HISTORY TALKS...

Hauerland at Easter

AFTER World War II, when the Germans were forcibly deported from Slovakia, one chapter of our history, maybe over a thousands years old, was concluded. Until then, the Germans had made an important part of the population, along with Slovaks and Hungarians. They came to Slovakia gradually, in several waves. Mostly, they were invited by the country’s leaders and noblemen who knew that these people were extraordinarily hard-working, and that their craftsmanship and technological skills were much better than those of the natives.

AFTER World War II, when the Germans were forcibly deported from Slovakia, one chapter of our history, maybe over a thousands years old, was concluded. Until then, the Germans had made an important part of the population, along with Slovaks and Hungarians. They came to Slovakia gradually, in several waves. Mostly, they were invited by the country’s leaders and noblemen who knew that these people were extraordinarily hard-working, and that their craftsmanship and technological skills were much better than those of the natives.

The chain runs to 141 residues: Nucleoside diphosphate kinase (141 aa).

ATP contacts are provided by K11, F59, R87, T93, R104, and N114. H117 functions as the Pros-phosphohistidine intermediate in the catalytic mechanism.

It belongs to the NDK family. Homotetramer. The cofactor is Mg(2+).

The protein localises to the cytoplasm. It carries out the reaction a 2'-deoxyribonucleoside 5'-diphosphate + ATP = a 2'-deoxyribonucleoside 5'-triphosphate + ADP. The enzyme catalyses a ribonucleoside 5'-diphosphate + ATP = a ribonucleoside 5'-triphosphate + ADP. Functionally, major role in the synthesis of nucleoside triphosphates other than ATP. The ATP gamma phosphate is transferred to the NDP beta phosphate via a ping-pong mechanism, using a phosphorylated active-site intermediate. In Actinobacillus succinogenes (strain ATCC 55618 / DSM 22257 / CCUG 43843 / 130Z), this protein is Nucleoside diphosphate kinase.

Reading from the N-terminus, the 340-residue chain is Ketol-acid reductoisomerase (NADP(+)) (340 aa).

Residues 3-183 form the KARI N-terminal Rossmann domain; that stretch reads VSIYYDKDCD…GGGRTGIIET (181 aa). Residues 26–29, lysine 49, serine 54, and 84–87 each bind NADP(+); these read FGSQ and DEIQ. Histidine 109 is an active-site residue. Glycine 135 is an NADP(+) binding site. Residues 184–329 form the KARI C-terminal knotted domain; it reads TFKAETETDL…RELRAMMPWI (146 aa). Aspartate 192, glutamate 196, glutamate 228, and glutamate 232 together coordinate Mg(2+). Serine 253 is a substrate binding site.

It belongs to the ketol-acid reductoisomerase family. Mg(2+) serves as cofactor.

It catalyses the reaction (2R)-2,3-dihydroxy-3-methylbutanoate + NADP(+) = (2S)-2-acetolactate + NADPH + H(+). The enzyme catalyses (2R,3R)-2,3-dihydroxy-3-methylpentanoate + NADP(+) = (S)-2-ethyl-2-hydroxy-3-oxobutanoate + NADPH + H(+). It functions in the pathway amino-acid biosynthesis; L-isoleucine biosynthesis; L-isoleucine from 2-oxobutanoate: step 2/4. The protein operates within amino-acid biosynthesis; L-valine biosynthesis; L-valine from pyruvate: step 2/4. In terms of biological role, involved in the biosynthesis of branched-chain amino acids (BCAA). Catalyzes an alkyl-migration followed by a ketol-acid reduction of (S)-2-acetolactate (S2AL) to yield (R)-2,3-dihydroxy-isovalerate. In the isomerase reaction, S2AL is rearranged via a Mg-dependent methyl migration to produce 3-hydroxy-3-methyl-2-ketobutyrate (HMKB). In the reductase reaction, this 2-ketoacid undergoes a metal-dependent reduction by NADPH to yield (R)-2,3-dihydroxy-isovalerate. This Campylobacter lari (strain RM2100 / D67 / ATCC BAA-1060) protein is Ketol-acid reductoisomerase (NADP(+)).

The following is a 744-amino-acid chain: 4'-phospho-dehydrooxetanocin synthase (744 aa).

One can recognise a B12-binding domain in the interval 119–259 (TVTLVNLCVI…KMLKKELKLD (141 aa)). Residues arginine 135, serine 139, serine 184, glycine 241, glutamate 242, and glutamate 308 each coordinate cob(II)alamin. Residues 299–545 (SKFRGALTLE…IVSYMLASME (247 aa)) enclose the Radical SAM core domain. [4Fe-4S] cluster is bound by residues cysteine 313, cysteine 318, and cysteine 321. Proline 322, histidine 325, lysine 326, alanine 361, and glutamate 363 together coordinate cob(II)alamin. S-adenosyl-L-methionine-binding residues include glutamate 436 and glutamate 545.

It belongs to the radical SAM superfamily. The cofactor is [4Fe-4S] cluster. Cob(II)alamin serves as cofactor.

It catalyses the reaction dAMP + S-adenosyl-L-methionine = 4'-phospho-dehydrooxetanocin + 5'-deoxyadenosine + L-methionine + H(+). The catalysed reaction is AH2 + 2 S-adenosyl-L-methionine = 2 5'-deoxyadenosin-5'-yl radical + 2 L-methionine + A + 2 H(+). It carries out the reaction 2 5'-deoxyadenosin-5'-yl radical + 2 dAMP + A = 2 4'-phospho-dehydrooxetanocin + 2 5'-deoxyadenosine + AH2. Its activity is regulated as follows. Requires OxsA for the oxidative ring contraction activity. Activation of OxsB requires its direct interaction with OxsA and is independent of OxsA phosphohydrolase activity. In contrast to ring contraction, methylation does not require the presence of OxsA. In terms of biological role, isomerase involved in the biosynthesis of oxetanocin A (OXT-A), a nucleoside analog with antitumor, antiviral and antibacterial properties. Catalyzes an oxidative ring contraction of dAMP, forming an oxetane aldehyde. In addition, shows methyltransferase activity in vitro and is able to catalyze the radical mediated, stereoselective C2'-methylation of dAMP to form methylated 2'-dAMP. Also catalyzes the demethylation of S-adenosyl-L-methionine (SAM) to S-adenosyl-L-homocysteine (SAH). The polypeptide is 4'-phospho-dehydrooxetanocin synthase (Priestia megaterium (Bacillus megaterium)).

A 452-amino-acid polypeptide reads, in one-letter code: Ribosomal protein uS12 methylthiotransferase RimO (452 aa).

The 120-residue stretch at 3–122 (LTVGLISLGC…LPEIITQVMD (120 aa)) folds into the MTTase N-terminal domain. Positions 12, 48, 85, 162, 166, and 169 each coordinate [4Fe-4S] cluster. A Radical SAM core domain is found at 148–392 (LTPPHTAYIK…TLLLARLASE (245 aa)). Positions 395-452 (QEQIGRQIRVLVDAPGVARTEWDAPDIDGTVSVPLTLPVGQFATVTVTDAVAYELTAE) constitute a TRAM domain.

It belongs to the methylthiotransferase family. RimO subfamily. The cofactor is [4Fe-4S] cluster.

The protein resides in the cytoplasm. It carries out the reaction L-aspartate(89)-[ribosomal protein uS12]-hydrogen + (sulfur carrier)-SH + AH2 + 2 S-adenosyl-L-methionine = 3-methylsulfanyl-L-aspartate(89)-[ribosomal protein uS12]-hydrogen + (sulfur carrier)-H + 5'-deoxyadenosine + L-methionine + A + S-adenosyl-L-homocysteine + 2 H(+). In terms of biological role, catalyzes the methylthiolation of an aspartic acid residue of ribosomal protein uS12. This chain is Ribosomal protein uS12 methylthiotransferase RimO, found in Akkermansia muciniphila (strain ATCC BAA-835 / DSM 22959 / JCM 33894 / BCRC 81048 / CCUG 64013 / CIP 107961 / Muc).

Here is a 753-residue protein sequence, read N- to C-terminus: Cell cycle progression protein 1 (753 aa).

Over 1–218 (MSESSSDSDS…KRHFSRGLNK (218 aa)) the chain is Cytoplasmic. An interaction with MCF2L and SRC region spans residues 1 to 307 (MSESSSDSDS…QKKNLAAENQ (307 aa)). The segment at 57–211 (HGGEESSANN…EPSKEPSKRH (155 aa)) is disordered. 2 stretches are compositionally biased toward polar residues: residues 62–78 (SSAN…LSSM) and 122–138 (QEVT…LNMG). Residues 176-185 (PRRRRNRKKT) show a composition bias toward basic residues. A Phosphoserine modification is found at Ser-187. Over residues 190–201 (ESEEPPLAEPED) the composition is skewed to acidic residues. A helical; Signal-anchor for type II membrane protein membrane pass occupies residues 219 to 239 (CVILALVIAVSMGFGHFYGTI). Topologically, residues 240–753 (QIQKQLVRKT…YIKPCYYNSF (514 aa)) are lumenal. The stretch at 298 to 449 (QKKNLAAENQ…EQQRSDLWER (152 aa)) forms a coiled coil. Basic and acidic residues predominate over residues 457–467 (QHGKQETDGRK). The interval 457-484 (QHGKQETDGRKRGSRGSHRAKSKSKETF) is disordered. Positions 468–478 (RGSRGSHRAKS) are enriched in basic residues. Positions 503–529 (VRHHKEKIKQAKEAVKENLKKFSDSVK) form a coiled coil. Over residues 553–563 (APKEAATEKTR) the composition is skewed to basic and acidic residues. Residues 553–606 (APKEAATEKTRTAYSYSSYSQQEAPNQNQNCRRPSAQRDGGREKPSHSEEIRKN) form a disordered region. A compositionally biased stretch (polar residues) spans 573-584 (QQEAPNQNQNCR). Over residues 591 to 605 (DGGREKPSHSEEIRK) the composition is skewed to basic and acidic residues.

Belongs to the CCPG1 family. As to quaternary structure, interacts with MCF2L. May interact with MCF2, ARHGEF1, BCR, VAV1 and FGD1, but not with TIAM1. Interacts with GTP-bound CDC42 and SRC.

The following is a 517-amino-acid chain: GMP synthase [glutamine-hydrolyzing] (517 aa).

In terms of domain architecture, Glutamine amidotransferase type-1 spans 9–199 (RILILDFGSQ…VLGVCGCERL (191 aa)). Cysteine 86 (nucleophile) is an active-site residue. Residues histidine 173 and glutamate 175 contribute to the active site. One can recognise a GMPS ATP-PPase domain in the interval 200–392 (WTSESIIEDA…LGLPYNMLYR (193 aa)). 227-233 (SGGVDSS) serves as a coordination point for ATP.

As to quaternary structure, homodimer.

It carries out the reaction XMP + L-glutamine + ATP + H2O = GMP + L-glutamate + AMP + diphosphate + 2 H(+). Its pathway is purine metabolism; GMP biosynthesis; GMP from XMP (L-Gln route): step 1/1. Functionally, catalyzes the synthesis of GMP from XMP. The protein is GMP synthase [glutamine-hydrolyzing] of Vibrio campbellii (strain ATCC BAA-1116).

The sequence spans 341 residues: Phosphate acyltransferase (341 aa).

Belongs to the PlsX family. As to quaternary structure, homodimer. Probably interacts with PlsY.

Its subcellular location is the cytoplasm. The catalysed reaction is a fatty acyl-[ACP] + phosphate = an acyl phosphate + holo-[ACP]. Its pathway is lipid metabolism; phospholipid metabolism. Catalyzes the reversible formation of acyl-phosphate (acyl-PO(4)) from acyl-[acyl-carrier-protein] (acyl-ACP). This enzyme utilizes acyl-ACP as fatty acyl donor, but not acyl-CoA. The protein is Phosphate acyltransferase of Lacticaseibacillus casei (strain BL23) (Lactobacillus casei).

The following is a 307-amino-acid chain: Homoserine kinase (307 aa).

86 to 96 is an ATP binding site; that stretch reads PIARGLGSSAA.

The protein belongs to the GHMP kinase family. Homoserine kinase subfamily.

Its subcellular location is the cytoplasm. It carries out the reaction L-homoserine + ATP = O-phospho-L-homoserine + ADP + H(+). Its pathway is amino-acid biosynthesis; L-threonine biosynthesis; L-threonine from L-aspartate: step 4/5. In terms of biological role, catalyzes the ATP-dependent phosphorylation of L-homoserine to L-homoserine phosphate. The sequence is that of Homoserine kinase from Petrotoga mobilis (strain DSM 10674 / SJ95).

Three German islands were created in Slovakia: one in Bratislava and Western Slovakia, the second in its central part, and the third in the east, in Spiš. The postcard you are looking at, comes from the 1930’s and shows a procession of Germans in Hauerland. This name became interesting as it grew accustomed to the German region in central Slovakia, as many local towns and villages bore names that ended in "hau". For example Honneschau – today’s Lúčky, Glaserhau, today’s Sklené, and Drexlerhau, now Jánova Lehota. According to language analyses of local dialect, the migrants originally came from eastern parts of central Germany.

Until 1945, people of German origin comprised more than half of all Hauerland's population, as much as 90 percent ni some places. Today, it is a popular region for tourism.


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